“If I have seen further it is by standing on the shoulders of giants.” – Sir Isaac Newton
Newton wrote this in the 1600s as a modest response to people praising his genius. It’s a simple and clever description of an obvious sentiment: our achievements are incremental, dependent entirely on progress made by previous generations.
Harryhausen was a stop motion animator in films who first started tinkering with models after seeing Willis O’Brien’s King Kong (1933). He would later work with O’Brien on Mighty Joe Young. Harryhausen did the effects work for everything from The Beast from 20,000 Fathoms to The 7th Voyage of Sinbad to Clash of the Titans.
His masterwork was undoubtedly Jason and the Argonauts. As Jason and his comrades quest for the golden fleece, they encounter a massive bronze statue brought to life, a multi-headed hydra, and in the film’s signature moment, a battle with animated skeletons. Harryhausen spent four months on the stop motion animation for the skeletons alone.
It’s impossible to accurately capture just how big an influence Harryhausen has had on what you see in theaters today. His work inspired Stephen Spielberg, George Lucas, Guillermo del Toro, and Peter Jackson. Lucas has come out and said there would likely be no Star Wars if not for Harryhausen. If it has a creature in it, it’s very likely the makers were mesmerized by the visual effects master in their youth.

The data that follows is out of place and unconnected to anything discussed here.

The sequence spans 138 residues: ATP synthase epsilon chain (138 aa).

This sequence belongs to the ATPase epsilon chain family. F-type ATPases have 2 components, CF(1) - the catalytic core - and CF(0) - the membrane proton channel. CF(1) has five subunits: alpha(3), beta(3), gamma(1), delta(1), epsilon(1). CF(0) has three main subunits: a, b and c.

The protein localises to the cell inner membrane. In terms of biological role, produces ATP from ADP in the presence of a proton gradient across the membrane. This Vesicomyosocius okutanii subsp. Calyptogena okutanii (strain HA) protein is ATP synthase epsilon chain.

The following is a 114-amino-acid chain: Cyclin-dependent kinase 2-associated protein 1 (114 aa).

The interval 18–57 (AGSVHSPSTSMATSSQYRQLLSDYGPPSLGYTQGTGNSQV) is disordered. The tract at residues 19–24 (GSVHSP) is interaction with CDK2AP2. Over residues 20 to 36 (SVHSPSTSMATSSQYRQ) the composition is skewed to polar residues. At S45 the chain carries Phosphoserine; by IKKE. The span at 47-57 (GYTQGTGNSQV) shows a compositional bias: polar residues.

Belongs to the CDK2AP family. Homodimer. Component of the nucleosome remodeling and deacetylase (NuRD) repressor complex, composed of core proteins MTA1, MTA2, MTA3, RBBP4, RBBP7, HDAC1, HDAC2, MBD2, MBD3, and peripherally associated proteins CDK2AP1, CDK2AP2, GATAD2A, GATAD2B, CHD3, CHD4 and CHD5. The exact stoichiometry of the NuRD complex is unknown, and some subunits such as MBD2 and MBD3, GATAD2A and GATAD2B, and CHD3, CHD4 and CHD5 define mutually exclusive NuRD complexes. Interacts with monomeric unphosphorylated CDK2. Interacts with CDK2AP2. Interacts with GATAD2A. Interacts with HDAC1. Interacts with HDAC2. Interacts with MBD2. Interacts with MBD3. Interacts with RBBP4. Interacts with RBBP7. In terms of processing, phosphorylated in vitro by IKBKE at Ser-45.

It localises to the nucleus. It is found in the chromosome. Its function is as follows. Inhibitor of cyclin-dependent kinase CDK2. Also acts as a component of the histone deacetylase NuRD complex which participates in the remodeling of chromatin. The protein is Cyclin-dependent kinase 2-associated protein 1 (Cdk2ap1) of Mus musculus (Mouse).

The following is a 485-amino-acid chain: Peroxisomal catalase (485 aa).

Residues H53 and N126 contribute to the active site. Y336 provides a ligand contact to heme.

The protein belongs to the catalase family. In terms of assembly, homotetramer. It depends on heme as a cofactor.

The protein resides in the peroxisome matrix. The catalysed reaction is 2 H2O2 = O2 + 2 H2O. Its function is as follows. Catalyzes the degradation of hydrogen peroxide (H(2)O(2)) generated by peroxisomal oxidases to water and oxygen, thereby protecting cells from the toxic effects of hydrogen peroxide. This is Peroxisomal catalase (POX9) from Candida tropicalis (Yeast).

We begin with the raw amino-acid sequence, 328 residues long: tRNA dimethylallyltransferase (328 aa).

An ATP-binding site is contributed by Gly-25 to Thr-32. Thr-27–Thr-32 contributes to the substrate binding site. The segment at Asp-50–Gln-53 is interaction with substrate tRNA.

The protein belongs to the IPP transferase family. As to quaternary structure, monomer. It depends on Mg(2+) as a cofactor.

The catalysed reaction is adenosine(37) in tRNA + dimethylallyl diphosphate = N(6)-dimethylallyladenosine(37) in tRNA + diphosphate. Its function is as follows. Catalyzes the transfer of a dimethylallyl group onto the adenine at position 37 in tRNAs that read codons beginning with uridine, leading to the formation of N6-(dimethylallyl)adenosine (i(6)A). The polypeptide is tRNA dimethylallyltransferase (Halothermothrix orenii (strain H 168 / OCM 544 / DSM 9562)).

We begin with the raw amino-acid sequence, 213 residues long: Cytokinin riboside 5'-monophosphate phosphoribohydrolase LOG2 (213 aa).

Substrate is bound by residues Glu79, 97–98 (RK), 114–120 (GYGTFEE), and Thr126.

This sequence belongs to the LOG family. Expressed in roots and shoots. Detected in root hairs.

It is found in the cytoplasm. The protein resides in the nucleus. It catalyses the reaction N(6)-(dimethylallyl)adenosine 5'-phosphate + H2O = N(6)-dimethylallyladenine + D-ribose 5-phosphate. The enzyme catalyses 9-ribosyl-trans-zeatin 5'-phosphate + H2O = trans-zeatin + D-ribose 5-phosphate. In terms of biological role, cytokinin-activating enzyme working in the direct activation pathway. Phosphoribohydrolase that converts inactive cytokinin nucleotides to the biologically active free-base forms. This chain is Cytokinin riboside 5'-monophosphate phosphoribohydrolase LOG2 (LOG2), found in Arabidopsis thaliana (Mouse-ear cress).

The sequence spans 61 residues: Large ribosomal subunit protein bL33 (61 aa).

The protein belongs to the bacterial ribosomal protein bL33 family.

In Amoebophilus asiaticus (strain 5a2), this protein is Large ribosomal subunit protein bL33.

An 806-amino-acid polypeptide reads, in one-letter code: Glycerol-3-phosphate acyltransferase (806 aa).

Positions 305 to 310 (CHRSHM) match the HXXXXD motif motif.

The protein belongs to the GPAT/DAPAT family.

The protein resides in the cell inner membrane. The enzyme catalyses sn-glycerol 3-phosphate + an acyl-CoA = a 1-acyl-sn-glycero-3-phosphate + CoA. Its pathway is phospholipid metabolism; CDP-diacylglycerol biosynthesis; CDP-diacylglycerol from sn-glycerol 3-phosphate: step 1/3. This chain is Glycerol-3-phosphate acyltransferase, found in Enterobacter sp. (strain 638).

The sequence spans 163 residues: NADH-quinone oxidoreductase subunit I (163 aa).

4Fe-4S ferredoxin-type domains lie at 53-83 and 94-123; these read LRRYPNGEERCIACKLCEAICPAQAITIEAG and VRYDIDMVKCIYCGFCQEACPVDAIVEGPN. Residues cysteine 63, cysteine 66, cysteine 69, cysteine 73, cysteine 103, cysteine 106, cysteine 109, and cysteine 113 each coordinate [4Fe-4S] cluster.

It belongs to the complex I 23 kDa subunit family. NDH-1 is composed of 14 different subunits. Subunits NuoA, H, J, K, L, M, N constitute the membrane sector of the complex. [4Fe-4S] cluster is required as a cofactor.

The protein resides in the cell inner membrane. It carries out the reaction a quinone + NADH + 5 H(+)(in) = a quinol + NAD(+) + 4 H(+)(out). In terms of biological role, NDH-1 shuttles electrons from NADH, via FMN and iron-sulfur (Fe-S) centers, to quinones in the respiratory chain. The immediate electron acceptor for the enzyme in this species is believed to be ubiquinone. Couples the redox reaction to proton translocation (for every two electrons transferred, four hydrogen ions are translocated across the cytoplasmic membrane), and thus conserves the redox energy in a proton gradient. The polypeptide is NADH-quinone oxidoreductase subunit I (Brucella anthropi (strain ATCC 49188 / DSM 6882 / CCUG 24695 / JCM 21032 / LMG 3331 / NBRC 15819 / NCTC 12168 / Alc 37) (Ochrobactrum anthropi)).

For my part, the animator’s creations sparked my imagination like little else I had seen as a child. I spent many a Saturday afternoon watching his Sinbad tales brought to life on screen. To this day, one of my dream gigs would be writing a new Sinbad adaptation. Jason and the Argonauts was both thrilling and the stuff of nightmares. And I can still remember going to see Pegasus, Medusa and the Kraken brought to life on the big screen in 1981’s Clash of the Titans, his final film.
The thing that amazes to this day in watching his film is that Harryhausen was a one man operation. If you notice a hair or a wrinkle on one of creations, its because he physically put it there himself. Think about that the next time you sit through ten minutes of faceless computer techs names scrolling through the credits of a summer blockbuster.
Harryhausen toiled in relative anonymity with general audiences, but was beloved by genre film fans. Anyone working in special effects today can trace at least part of their influence back to the man.
Harryhausen spent his career bringing giants to life. Today, Hollywood stands upon his broad shoulders to show us other worlds.
- Mighty Joe Young (1949)
- The Beast from 20,000 Fathoms (1953)
- The 7th Voyage of Sinbad (1958)
- Jason and the Argonauts (1963)
- The Valley of Gwangi (1969)
- The Golden Voyage of Sinbad (1973)
- Clash of the Titans (1981)